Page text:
UCLA men’s volleyball claims ‘sewer rat’ mentality in 2024 national title run
UCLA men’s volleyball claims ‘sewer rat’ mentality in 2024 national title run

By Ingrid Leng/Daily Bruin

By Ira Gorawara

May 19, 2024 at 11:44 p.m.

Sewer rats patrol the underbelly of a city.

Possessing a nose for thrill and a knack for adventure, they masterfully navigate labyrinthine tunnels.

The intrepid and grimy rodents thrive in the unforgiving underground.

In 2024, the rat – or the embodiment of it – emerged above ground.

“That little critter runs around a bunch of muck and turns out, nothing bothers them,” said coach John Speraw. “What we really wanted to be was a bunch of sewer rats.”

UCLA men’s volleyball – personifying the indomitable and unyielding nature of the subterranean sleuth – in turn, titled its national championship-winning conquest “Sewer Rats.”

[Related: UCLA men’s volleyball downs Long Beach to seize back-to-back titles]

Speraw deployed outside hitter Zach Rama midway through the fourth frame of the national title game, with his team’s shot at grandeur hanging in the balance. The sophomore’s presence was barely registered – a silent sentinel through the falling action of the set.

A miscalculated swing filed the sophomore’s name into scoresheets, and four more points passed in hushed suspense for Rama.

But when UCLA breached the 20-point threshold, Rama sprang into the foray.

“One thing that we all had, all of us here and myself in spades, was just trust that he (Rama) could go in and make it happen,” Speraw said. “He’s unflappable. And we know that, and we know what he’s capable of becoming and being, and I figured there might be a time this weekend when it would be Rama time. And it was the right time. Tell you what, Rama’s a damn sewer rat.”

(Eden Yu/Daily Bruin staff)
Sophomore Zach Rama rocks his arm back to spike the ball. The outside hitter notched three kills late in the final set of the 2024 men’s volleyball national championship. (Eden Yu/Daily Bruin staff)

After taking a hit to his ankle early in the duel, Rama took yet another blow in the waning moments of the fourth frame. Long Beach opposite Skyler Varga hung in the air to strike the ball. Instead – failing to puncture UCLA’s block – he descended under the net, colliding with Rama’s leg.

Evident ankle soreness couldn’t infect the Bruin maestro. Rama etched his sweet spot into the hardwood of Walter Pyramid with three consecutive kills – inching his team closer to its third 25-point mark of the night.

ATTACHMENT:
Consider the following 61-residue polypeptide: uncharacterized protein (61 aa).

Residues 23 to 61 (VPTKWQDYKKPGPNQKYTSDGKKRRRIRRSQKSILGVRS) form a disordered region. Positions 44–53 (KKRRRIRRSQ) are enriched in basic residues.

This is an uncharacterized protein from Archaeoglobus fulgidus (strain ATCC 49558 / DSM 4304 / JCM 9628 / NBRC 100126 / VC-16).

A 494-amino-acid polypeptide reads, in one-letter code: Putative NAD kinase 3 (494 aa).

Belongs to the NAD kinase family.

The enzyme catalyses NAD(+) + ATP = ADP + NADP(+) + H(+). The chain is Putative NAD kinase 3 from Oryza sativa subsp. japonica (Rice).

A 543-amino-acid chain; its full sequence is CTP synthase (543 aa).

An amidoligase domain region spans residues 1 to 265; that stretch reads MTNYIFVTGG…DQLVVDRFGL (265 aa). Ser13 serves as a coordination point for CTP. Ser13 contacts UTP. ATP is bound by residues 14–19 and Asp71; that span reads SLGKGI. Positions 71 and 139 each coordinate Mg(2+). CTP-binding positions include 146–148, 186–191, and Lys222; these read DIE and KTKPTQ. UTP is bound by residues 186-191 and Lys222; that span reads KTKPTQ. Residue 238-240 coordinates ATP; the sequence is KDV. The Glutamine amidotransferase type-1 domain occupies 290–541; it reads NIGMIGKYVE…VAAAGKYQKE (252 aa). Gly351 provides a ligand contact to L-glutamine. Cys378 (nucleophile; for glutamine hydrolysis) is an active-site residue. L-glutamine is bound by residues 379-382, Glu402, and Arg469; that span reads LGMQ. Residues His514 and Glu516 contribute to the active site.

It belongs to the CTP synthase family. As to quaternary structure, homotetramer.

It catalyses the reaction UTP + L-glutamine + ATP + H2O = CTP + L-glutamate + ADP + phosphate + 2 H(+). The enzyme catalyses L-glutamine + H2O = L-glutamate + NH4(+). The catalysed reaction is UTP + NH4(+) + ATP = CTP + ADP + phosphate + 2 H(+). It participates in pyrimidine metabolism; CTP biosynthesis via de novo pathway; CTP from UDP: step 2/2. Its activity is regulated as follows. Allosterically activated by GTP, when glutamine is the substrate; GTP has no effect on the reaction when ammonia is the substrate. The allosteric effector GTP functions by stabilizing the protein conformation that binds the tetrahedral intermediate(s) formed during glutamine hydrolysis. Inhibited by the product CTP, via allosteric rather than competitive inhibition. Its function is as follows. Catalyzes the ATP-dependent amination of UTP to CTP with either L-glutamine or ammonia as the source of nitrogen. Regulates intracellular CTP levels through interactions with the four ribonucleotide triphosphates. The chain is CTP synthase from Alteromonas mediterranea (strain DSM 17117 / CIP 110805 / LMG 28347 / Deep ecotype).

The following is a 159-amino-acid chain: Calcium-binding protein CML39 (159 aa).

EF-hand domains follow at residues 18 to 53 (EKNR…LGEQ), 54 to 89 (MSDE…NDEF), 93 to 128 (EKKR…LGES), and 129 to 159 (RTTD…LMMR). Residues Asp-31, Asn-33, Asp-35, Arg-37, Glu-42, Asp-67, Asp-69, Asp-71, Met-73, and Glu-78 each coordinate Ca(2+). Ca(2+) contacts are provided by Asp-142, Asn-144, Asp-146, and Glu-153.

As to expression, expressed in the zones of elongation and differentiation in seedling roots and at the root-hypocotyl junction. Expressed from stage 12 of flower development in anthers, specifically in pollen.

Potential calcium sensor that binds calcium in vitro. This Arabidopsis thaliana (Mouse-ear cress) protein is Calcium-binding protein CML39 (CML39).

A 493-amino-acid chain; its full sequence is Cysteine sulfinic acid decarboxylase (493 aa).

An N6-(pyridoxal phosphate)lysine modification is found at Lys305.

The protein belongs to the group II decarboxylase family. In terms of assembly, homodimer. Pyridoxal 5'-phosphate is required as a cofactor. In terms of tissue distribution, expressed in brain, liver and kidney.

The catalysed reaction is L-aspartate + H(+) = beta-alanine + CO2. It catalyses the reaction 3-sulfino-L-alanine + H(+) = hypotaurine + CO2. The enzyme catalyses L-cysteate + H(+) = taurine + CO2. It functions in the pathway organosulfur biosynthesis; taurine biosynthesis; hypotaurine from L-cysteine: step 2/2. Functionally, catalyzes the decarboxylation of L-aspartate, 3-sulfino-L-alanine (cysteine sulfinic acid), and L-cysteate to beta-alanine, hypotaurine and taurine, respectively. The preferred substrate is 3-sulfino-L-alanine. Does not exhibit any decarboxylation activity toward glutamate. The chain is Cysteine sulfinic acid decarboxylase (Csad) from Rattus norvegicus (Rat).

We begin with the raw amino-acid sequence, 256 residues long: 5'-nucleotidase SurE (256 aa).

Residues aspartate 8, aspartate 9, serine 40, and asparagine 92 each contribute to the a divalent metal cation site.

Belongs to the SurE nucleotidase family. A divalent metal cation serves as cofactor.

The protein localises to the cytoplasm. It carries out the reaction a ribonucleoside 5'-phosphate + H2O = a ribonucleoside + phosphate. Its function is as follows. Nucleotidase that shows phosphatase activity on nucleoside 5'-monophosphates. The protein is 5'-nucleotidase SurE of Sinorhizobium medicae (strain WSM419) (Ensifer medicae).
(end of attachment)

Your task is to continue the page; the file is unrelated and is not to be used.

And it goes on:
Rama – not one be relegated to a seat on the bench – fought through the nagging pain.

The resilience that distinguished Rama’s performance served as an emblem of the team’s victorious crusade in 2024 – one that landed at the program’s 21st trophy.

Following the departure of Troy Gooch, Speraw’s arsenal lacked a lethal weapon – its libero.

Juggling between six players and seven combinations through the season’s first 18 matches, the Bruins were at a crossroads and required immediate action.

“Whatever we have to do to be in the best shape possible to do, that is what we’re going to do,” Rowan said in early March. “And whether that’s moving outside to libero or whatever it may be, if it’s best for the team, I know none of the guys have a problem with it.”

Following a 19-day hiatus from action, Speraw enlisted redshirt senior outside hitter Alex Knight and redshirt sophomore libero Matthew Aziz to share the mantle of libero.

(Eden Yu/Daily Bruin staff)
Redshirt senior outside hitter Alex Knight (left) and redshirt sophomore libero Matthew Aziz (right) celebrate with their teammates. (Eden Yu/Daily Bruin staff)

It clicked. In a display Charles Darwin could have written about, the Bruins confronted their abyss headfirst, seamlessly adjusting their troupe.

“Evolution is a function of environmental stress. And adaptations – changes, random – occur in our genome, and then our immune systems are conditioned in particular ways based on exposure to pathogens and such,” Speraw said. “And this theme keeps coming through the entire world and biology and life and in psychology as well.”

Rather than succumbing to the disorder that characterized the season’s outset, UCLA cemented its libero duo – one that constructed a championship-caliber defense.

Similarly, the life of a sewer rat is fraught with barriers – but conquest through dim tunnels is unattainable without bypassing trials.

In a field of seasoned chefs, Remy – the infamous sewer rat from “Ratatouille” – was all but fearless. His inventive flair in the kitchen earned him his stripes among culinary luminaries.

(Eden Yu/Daily Bruin staff)
After clinching the final point of the national finale, the Bruins converge in jubilation. (Eden Yu/Daily Bruin staff)

UCLA touted the nation’s highest RPI in 2024 – pointing to its demanding regular season schedule. The squad defeated every conference opponent while boasting the most formidable record against top-10 teams. The Bruins and Remy converged at this very juncture – even the most intimidating competition bracket couldn’t pierce their relentless personas.

“They (sewer rats) don’t have allergies, they can eat all the peanuts they want,” Speraw said. “They can do whatever they want because their immune system is conditioned to things that really matter.”

So, when Speraw spoke to his team before winning Westwood’s 122nd trophy, he could only relate it back to the sewer rat’s plight – the pesty creature resembled the season that was.

“I told them the story about life is about challenging stress,” he said. “When you have stress – that makes you better.”

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